Estonia’s government rocked by far-right minister’s resignation
Liberals fear rising populism could knock tech-savvy Baltic state off progressive path
Estonia’s prime minister, Juri Ratas, during the swearing-in of the incoming coalition government in Tallinn. Photograph: Ints Kalnins/File Photo/Reuters
Estonia’s controversial new coalition government has been rocked by the resignation of a far-right minister just one day after taking power.
Marti Kuusik, the minister for technology and foreign trade, stepped down after prosecutors said they were investigating reports linking him to domestic violence. He strongly denies any wrongdoing.
His departure added to domestic and international concerns that the high-tech Baltic state, known for its stability and progressive outlook, could be entering a turbulent period due to the rise of the nationalist Estonian Conservative People’s Party (Ekre).
It came third with 18 per cent of votes in March’s parliamentary election, and joined forces with the second-placed Centre party and fourth-placed Fatherland group to keep the centre-right Reform party, which won the ballot, out of office.
Ekre appeals to poorer and provincial voters with its strongly Eurosceptic and anti-immigration stance and criticism of liberal social policies in Estonia, which in 2016 became the first former Soviet state to legalise same-sex partnerships.
“Let me again confirm that the accusations made against me are slander. I am not someone who engages in violence,” Mr Kuusik said on Tuesday of the police investigation and what he called a “terrifying media attack” against him.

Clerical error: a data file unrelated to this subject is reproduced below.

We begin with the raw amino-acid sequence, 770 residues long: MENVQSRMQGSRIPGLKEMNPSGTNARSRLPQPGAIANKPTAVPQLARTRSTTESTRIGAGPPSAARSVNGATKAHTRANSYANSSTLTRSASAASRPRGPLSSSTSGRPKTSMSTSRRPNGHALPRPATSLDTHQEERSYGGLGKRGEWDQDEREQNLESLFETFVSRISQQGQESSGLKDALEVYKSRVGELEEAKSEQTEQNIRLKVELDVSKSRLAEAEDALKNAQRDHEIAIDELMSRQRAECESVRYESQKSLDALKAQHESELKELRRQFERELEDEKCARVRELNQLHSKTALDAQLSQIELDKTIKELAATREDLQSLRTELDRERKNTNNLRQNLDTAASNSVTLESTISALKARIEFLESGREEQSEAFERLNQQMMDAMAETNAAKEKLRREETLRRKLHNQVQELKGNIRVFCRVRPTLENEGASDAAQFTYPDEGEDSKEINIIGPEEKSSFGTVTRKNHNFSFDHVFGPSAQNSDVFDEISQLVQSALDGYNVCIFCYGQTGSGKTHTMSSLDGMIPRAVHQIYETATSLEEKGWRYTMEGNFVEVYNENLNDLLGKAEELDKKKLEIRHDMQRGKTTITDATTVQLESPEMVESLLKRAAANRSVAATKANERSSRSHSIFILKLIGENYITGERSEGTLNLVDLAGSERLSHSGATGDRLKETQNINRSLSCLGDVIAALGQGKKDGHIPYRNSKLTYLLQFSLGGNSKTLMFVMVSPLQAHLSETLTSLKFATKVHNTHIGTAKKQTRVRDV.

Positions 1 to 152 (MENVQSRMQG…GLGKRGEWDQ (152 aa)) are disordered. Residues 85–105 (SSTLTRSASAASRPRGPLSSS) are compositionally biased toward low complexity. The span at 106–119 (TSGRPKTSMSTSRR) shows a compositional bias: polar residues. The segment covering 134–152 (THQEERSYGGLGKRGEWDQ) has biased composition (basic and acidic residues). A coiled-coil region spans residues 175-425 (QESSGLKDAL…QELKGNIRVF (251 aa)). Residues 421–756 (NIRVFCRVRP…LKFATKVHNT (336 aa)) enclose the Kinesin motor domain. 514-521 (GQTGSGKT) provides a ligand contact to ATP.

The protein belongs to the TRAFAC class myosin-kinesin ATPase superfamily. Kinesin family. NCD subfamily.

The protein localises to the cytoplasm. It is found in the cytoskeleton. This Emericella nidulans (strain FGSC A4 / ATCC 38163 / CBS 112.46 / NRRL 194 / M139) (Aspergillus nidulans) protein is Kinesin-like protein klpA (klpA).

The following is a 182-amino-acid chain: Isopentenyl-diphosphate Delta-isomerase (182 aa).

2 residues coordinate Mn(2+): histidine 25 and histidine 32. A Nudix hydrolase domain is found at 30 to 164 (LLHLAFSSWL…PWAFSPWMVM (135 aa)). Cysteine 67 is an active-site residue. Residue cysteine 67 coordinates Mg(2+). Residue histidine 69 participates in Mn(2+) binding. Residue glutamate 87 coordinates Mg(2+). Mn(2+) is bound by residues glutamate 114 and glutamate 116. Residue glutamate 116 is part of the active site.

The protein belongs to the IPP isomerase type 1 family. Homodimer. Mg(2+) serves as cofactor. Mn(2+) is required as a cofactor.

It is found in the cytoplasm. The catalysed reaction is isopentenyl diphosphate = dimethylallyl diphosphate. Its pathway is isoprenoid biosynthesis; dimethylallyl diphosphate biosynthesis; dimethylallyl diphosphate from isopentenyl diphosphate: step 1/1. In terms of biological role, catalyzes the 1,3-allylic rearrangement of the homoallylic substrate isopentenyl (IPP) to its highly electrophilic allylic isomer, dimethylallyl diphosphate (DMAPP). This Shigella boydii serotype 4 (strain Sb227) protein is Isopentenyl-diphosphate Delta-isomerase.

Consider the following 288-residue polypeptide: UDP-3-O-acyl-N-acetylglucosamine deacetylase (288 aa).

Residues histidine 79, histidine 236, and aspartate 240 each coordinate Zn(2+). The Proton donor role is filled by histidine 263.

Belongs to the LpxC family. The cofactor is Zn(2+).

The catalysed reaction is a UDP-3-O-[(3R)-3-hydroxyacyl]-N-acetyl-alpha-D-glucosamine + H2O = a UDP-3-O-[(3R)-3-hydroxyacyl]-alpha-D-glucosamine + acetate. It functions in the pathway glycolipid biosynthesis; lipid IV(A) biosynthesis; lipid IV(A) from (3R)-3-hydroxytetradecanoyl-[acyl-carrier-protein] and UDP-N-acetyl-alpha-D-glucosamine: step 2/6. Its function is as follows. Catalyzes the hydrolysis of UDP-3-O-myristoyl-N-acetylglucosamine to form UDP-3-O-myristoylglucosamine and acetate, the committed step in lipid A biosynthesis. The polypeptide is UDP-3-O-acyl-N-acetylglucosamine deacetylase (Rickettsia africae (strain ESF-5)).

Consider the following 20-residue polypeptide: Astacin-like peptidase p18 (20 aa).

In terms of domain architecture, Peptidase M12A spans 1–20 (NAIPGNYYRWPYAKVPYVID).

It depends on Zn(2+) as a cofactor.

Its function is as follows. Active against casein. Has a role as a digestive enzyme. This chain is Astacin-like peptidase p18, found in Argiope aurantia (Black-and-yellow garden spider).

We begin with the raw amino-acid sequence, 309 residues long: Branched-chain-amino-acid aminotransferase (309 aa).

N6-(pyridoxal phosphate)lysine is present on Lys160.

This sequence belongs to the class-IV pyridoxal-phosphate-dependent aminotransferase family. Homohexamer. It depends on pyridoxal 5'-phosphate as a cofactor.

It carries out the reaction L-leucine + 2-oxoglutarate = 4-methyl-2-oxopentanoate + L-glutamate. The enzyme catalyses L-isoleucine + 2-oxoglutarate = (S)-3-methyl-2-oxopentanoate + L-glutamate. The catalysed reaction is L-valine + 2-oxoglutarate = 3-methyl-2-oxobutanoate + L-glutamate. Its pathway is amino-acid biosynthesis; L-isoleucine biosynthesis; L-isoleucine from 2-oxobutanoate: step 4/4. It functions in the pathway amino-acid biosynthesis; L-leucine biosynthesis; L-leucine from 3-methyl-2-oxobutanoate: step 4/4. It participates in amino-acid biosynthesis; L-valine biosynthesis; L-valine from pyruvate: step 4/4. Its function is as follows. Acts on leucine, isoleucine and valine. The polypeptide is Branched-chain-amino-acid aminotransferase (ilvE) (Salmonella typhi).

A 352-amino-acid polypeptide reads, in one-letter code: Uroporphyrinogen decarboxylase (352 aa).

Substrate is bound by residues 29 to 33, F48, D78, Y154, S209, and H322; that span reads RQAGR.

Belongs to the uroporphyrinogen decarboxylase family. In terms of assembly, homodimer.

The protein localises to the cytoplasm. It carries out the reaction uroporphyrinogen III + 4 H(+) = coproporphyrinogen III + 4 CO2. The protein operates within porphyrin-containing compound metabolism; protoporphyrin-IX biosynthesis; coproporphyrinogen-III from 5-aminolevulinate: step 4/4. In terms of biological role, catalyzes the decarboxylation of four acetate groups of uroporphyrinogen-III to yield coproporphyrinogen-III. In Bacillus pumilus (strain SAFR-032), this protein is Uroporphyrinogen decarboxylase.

“In a situation like this, it is not possible for me to carry out my work as minister. Furthermore, the rest of the government is not able to work normally.”
Prime minister Juri Ratas accepted Mr Kuusik’s resignation, saying: “On this, we have no room for justifications or doubt, because we know that there are thousands of victims of domestic violence in Estonia. I unequivocally condemn all violence in families and close relationships.”
When President Kersti Kaljulaid swore in the new cabinet in Tallinn’s parliament on Monday, she walked out of the chamber when it was Mr Kuusik’s turn to take the oath, leaving him to face an empty chair.
She also wore a sweater for the ceremony emblazoned with the words “Speech is free”, to highlight fears among liberal Estonians that their views are increasingly being silenced by strongly conservative and intolerant voices.
Ekre is led by Mart and Martin Helme, a father and son who are now interior and finance minister respectively, while Mart’s nephew Peeter Helme is editor-in-chief of Estonia’s main conservative daily newspaper, Postimees.
When they took office, the two Helmes riled critics by flashing the traditional “Okay” hand signal, which is now used as a salute by some white supremacists.
Mr Ratas, who has been premier since 2016, refused to forge a coalition with Reform in which his Centre party would have been the junior partner, and instead formed a cabinet in which Centre, Ekre and Fatherland each have five ministers.
Mr Verhofstadt said Ekre was “reminiscent of fascist regimes in Europe” and warned that “co-operation would be harmful for the Estonian society and its geopolitical position, and also cause irreparable damage to our excellent co-operation”.